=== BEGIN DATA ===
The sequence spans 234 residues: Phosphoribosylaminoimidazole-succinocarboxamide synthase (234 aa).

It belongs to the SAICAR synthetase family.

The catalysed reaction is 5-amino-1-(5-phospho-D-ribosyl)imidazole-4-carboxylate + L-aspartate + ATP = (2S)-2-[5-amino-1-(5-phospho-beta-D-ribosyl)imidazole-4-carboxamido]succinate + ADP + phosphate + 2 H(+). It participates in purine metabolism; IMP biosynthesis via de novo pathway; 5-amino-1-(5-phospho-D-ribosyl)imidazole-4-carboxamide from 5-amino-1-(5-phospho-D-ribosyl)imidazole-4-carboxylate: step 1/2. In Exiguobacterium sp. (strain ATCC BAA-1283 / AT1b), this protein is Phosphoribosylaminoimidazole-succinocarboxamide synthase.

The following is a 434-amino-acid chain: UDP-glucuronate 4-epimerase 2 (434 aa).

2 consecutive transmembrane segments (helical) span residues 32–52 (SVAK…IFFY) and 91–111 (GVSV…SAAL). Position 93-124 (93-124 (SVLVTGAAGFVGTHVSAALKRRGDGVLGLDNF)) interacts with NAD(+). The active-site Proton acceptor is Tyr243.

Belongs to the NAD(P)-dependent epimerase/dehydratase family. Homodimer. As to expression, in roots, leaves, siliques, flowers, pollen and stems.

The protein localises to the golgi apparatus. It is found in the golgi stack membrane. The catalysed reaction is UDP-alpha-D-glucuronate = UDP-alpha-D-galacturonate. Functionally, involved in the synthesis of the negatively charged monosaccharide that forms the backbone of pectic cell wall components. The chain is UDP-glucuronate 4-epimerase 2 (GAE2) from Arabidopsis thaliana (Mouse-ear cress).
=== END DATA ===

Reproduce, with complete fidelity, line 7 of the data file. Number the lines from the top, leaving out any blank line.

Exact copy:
The protein localises to the golgi apparatus. It is found in the golgi stack membrane. The catalysed reaction is UDP-alpha-D-glucuronate = UDP-alpha-D-galacturonate. Functionally, involved in the synthesis of the negatively charged monosaccharide that forms the backbone of pectic cell wall components. The chain is UDP-glucuronate 4-epimerase 2 (GAE2) from Arabidopsis thaliana (Mouse-ear cress).